Hailed as an environmental asset and revered for its wide net, London's Congestion Charge Zone continues to incite controversy today as it did on its debut five years ago.
Few topics have so polarised Londoners. Advocates are fast to point to reduced emissions, faster journeys around the capital and a shift towards a greater use of public transport.
Its critics are equally quick to question whether it has eased congestion: driving around the city centre remains an exercise in patience during peak hours. The fact that revenue from the levy has tended to be ploughed into buses rather than road improvement has also irked some.
A promise late last month to scale back the zone by nearly half has fuelled this debate. A somewhat rushed decision to widen the zone early last year to include the residential area of west London has been reversed after fierce protests.
The issue became a focal point of the mayoral election in May. New mayor Boris Johnson promised to consult on the topic and, late last month, announced a dramatic U-turn on the extension barely a year into its operation.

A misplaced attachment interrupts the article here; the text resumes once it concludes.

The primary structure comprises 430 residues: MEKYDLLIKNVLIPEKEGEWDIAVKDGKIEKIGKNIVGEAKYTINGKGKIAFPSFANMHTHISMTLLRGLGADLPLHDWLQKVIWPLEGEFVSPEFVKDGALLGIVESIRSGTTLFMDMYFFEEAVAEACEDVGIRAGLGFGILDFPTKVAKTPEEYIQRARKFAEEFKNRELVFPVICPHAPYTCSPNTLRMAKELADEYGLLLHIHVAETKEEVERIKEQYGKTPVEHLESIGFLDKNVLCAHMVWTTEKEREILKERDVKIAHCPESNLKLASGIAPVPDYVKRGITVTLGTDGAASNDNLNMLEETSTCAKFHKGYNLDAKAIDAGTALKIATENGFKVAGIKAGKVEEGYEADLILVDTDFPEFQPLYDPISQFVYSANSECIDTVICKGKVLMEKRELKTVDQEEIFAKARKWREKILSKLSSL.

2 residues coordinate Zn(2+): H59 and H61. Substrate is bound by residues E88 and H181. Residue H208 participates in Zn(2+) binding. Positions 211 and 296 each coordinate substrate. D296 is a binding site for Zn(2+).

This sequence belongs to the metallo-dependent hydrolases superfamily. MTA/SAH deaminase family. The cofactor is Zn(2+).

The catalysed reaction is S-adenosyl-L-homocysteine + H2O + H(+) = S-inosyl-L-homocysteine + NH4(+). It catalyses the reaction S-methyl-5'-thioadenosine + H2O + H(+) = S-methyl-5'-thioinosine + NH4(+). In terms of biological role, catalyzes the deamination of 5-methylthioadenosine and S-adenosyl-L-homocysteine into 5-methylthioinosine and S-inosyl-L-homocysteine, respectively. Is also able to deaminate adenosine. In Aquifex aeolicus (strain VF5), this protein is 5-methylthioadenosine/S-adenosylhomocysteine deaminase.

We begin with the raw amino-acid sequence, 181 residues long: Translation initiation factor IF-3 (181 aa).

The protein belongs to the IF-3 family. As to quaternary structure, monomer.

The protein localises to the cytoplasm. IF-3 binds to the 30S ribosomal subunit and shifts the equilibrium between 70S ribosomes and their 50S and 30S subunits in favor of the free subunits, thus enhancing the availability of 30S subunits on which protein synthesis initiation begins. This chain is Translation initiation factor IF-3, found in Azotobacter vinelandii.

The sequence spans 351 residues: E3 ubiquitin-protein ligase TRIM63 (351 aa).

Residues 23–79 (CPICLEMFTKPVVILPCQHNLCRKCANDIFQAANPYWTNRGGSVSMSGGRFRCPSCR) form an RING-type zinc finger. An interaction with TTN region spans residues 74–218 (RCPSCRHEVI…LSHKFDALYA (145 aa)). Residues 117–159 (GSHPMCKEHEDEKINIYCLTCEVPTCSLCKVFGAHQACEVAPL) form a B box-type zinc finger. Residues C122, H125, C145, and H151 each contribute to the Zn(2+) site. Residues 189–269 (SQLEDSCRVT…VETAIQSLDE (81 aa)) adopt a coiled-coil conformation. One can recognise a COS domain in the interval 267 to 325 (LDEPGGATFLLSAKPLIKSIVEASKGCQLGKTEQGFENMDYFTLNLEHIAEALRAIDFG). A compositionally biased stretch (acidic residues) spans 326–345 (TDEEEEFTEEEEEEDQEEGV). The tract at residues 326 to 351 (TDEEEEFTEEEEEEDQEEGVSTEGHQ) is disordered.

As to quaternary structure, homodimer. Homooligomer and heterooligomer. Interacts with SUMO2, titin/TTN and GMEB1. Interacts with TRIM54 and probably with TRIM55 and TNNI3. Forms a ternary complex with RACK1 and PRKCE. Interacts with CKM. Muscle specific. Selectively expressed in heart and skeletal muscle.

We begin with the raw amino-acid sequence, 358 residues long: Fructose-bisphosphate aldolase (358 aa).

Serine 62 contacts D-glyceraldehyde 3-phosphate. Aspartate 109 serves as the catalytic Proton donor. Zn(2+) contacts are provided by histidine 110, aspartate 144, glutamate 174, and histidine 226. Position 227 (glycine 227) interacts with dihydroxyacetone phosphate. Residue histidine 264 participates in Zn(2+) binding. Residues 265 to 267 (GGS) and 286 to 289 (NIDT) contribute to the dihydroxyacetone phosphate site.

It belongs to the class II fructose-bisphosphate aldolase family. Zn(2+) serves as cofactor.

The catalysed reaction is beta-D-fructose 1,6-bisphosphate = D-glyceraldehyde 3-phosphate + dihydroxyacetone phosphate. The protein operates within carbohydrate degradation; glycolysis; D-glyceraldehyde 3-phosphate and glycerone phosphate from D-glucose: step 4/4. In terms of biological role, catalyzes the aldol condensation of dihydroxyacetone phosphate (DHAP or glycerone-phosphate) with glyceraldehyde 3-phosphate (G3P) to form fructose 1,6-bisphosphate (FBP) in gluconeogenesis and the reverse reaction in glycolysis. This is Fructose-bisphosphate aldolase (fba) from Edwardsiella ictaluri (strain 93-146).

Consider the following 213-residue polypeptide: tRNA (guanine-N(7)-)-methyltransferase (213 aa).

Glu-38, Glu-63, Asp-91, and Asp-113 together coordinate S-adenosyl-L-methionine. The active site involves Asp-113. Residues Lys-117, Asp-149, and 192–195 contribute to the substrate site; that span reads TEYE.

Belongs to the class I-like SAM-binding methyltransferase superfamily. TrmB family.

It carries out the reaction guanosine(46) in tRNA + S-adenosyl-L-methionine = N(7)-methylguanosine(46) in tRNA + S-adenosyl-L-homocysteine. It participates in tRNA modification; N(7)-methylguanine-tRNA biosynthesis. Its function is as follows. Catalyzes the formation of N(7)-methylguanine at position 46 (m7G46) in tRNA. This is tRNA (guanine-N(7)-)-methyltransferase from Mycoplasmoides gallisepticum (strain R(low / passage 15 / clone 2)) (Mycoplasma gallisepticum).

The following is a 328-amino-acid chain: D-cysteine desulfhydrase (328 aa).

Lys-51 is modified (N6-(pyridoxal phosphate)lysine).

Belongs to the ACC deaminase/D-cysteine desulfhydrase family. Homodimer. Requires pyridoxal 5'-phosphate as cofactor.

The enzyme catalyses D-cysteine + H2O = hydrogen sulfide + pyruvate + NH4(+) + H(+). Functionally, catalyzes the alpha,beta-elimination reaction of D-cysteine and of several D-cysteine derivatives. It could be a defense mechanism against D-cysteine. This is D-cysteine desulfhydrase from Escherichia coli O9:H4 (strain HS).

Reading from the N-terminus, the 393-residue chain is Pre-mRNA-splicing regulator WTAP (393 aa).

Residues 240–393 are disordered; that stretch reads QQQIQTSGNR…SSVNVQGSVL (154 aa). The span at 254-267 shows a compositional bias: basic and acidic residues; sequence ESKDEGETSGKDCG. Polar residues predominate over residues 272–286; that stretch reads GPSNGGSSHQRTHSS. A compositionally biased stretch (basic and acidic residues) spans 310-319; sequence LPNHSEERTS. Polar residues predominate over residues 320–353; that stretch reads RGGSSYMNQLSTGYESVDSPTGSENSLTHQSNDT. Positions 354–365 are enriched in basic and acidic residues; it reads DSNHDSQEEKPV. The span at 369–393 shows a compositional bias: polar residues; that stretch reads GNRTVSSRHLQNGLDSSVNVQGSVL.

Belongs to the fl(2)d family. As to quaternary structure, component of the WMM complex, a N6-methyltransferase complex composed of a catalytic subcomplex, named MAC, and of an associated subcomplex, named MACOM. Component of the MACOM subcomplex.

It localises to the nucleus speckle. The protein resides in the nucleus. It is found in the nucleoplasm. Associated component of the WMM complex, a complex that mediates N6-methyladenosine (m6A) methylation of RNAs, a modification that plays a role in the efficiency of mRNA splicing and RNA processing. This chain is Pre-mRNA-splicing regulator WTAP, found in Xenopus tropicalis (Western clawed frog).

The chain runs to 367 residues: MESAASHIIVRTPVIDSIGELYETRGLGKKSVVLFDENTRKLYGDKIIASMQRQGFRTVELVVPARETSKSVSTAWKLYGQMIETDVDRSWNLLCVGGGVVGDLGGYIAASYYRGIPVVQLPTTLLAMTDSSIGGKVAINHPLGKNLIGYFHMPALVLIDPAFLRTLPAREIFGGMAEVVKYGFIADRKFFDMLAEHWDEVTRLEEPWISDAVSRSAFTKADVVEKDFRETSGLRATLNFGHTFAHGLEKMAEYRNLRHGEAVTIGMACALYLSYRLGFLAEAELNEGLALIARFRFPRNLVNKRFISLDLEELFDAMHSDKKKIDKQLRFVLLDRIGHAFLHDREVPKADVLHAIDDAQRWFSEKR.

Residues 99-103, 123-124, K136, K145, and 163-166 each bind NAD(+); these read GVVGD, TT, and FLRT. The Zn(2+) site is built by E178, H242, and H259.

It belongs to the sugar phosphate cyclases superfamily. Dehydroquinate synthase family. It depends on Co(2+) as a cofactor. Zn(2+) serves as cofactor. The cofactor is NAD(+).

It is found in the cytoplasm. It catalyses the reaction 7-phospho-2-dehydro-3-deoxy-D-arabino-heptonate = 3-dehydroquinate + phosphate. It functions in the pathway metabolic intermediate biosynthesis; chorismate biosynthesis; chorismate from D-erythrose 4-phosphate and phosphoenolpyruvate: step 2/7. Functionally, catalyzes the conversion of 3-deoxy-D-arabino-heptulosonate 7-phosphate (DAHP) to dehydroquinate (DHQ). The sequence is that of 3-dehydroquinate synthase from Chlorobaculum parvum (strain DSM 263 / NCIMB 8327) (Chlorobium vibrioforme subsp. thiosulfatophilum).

It is a move guaranteed to win him public support, but has done little to dispel controversy. Resident groups who battled against the extension are happy. Although it will not come into effect until 2010, they claim paring back the zone will bring traffic back to small firms and retailers in the area.
Critics, however, fear the return of vehicles opting to park close to the zone, with congestion levels set to soar and air quality to worsen. This could also be a missed opportunity to tweak the system, seen by many as in desperate need of an overhaul.
Business lobby groups have for years been urging a revamp of the levy on private vehicles, in particular the blanket approach to charging. Anyone who enters the zone between 7am and 6pm Monday to Friday is liable to pay a flat rate of GBP8 (HK$92). Vehicles are filmed via CCTV entering and leaving the zone, and failure to pay results in a fine of GBP60, which increases to up to GBP180 if not settled promptly.
Today the congestion zone remains the largest of its kind in the world and the reference point for many a city contemplating some form of road pricing, including Hong Kong.
Hong Kong has mooted the idea of electronic road pricing at least twice in the form of consultations; political support, however, has not been forthcoming and the city's response to congestion in Wan Chai and Central in particular will take the form of an underpass.
London's panacea for gridlocked roads, in contrast, has been focused on charging road users. Former mayor Ken Livingstone was initially credited with unclogging the city's busiest streets when the zone took effect in early 2003. The zone's first day saw a 25 per cent reduction in traffic and, by the end of the first three months, this figure reached 40 per cent, according to Transport for London findings.
The streets felt less busy, more cyclists started appearing, and buses and the underground saw increased volumes.